Pride and Prejudice By Jane Austen Character Analysis Elizabeth Bennet

Even in her blindest moments, Elizabeth Bennet is an unfailing attractive character. She is described as a beauty and has especially expressive eyes, but what everybody notices about her is her spirited wit and her good sense. Mainly because of that good sense, Elizabeth is her father's favorite child and her mother's least favorite. Her self-assurance comes from a keen critical mind and is expressed through her quick-witted dialogue.

Elizabeth's sparkling and teasing wit brings on Lady Catherine's disapproval and Darcy's admiration. She is always interesting to listen to and always ready to laugh at foolishness, stating, "I hope I never ridicule what is wise or good. Follies and nonsense, whims and inconsistencies do divert me, I own, and I laugh at them whenever I can." Because of her exceptional powers of observation, Elizabeth's sense of the difference between the wise and foolish, for the most part, is very good.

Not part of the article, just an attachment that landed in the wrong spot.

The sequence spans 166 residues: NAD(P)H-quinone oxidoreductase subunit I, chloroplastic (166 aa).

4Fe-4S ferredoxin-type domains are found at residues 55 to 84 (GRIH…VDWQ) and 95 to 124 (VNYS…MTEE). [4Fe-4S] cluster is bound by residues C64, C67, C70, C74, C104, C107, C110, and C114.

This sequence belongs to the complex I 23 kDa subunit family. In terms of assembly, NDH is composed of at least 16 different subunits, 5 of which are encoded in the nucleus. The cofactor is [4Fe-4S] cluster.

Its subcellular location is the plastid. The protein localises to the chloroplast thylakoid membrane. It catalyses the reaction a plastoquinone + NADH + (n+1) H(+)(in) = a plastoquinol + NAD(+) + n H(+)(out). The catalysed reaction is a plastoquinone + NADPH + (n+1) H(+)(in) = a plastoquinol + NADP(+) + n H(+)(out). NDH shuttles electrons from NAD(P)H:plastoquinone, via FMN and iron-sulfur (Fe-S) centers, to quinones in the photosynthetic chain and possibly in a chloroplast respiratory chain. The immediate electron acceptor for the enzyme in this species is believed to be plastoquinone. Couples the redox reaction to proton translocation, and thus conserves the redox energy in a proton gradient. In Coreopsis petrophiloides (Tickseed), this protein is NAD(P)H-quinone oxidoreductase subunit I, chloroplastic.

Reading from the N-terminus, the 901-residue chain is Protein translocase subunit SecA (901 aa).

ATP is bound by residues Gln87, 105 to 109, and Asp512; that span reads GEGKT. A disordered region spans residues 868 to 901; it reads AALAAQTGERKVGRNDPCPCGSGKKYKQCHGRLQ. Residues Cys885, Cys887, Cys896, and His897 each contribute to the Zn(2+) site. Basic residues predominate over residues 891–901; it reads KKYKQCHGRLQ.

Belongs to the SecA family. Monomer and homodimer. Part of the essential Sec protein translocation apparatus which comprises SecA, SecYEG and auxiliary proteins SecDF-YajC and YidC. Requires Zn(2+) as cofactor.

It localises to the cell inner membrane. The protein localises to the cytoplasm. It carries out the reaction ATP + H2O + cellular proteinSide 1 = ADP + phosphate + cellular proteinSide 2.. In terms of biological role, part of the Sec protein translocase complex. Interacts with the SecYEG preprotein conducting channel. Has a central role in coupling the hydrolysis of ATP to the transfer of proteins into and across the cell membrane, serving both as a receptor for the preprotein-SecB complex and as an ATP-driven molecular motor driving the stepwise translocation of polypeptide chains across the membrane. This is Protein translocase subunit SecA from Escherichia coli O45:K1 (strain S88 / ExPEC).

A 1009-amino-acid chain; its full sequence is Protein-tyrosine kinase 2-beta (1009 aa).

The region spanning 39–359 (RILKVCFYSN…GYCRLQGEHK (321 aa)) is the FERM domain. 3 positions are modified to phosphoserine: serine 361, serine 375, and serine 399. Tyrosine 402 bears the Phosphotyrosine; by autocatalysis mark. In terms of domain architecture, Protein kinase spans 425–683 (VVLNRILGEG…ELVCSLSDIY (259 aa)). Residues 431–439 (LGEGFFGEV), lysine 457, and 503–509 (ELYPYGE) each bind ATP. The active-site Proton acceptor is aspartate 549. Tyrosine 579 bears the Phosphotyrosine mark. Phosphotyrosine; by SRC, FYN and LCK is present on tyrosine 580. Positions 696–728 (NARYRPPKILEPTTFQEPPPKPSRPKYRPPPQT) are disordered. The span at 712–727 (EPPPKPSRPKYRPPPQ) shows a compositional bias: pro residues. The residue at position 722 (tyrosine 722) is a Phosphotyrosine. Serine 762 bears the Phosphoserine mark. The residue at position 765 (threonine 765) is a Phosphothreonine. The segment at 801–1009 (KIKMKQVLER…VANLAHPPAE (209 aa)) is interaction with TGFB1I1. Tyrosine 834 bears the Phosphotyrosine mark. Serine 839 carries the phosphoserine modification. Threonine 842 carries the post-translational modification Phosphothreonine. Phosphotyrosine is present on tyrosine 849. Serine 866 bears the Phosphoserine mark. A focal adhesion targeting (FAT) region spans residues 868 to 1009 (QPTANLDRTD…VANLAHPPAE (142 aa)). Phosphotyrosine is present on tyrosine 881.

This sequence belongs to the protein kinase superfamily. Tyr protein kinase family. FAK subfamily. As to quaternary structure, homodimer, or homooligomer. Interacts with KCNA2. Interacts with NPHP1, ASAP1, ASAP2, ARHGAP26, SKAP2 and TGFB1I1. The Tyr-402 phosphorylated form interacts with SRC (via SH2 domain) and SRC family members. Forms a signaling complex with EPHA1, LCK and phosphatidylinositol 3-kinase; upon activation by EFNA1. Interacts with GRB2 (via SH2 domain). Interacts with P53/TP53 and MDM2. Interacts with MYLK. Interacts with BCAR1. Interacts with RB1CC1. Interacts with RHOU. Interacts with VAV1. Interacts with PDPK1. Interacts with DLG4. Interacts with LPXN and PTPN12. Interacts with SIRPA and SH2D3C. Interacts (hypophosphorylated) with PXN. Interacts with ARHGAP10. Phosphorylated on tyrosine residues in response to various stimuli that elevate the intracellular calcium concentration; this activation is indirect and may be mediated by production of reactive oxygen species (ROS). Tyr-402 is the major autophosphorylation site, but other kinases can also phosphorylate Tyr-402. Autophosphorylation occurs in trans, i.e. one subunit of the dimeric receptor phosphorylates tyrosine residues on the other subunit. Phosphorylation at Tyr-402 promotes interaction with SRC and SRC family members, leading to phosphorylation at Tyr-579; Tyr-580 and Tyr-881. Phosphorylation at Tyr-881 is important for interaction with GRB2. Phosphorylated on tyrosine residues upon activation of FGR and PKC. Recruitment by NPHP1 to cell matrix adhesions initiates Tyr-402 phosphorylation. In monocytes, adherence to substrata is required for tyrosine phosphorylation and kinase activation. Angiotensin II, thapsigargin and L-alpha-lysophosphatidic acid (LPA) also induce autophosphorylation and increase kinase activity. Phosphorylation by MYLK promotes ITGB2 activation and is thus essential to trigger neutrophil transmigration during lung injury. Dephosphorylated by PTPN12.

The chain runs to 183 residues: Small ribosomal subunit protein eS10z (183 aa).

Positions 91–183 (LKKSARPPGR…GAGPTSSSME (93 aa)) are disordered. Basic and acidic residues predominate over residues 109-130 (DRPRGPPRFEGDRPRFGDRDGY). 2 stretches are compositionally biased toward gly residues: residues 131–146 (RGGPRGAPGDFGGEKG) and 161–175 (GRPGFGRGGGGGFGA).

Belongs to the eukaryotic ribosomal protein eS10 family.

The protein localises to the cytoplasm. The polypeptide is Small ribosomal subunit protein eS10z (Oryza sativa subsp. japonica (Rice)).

In spite of her mistake in misjudging Wickham and Darcy, and her more blamable fault of sticking stubbornly to that judgment until forced to see her error, Elizabeth is usually right about people. For example, she painfully recognizes the inappropriate behavior of most of her family, and she quickly identifies Mr. Collins as a fool and Lady Catherine as a tyrant. However, this ability to size people up leads her too far at times. She proceeds from reasonable first impressions of Darcy and Wickham to definite and wrong conclusions about their characters. Her confidence in her own discernment — a combination of both pride and prejudice — is what leads her into her worst errors.

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Lydia and Wickham's elopement distresses Elizabeth because




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